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Dialogue and Universalism

Volume 19, Issue 6/7, 2009

Spain, Poland and Europe

Mieczysław Jagłowski
Pages 59-72
DOI: 10.5840/du2009196/734

The Idea of Europe in the Modern Spanish Philosophy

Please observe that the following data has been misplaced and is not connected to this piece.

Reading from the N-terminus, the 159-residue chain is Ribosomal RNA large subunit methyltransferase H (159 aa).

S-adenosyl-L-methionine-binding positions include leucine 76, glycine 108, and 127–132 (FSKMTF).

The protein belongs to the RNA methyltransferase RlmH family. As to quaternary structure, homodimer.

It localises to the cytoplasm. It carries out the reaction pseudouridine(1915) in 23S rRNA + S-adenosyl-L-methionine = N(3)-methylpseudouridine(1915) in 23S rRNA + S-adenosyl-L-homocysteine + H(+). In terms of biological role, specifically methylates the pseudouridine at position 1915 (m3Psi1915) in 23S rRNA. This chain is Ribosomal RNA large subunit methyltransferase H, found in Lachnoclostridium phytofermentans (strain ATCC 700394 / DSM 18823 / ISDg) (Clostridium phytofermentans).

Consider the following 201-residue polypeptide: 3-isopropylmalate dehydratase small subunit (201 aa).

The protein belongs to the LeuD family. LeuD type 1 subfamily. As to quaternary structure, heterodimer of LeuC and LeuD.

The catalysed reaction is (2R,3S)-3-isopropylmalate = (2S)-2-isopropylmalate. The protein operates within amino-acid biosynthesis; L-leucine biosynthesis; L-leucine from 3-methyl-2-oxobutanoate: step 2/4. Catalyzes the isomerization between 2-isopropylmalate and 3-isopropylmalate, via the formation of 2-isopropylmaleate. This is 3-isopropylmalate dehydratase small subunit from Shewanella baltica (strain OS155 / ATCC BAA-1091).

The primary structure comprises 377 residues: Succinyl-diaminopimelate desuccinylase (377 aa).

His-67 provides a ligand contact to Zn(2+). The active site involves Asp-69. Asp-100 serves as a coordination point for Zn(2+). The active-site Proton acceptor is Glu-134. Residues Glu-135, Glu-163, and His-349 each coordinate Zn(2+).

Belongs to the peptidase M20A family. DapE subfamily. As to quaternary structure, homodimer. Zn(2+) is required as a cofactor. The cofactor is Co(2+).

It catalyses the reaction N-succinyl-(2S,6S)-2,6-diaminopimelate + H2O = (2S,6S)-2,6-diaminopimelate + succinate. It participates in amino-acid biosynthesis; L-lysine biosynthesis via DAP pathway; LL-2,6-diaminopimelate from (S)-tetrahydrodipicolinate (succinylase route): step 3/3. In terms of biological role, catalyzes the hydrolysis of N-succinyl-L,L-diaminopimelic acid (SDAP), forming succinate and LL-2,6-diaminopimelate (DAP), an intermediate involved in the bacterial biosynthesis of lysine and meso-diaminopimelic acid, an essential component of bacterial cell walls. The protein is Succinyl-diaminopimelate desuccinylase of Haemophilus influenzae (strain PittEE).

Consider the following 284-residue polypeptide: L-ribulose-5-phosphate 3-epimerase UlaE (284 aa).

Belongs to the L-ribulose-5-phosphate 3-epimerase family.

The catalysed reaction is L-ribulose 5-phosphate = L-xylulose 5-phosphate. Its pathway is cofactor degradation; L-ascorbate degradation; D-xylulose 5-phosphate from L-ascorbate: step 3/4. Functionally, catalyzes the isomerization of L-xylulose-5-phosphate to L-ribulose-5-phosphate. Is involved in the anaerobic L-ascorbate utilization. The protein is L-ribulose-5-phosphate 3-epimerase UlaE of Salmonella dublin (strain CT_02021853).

During the last thirty three years which elapsed from General Franco’s death there disappeared cleared divisions into two camps which saw relationships between Spain and Europe as well as Europe itself from disparate perspectives. For the sake of social peace and normalizing the political situation which ensued after the fascist coup on 18 July 1936 and which continued till the death of caudillo in 1975, or even a bit longer till funding the new constitution in 1978, the Spanish left behind clear exposition of their political visions and their aggressive imposition on their adversaries. This common agreement resulted in, what is important, Spain’s access to the European Union in 1986. It can be seen as an unambiguous sign of its citizens’ agreement to subject their country to the processes of Europeanization (since such an opportunity appeared the Spanish saw EU accession as a solution to their homeland’s problems). Thus even the slogan from the 1960s aimed at tourists and saying: España es diferente (“Spain is different”, “eccentric”, different than other European countries) was forgotten. Undoubtedly, the modern Spain is in all the aspects of life a fully European country, and even, as it is often proudly emphasized by the Spanish authors, in many spheres of political, economic, cultural or social life it belongs to the European avant-garde. Of course, Spain has kept its national identity, its national culture (which, despite all this, has become cosmopolitan to a certain degree, as it is in the case of other European national cultures in the era of globalization) and its political, economic, social and other structures are the ones which characterize a modern, liberal, secular, democratic European state.

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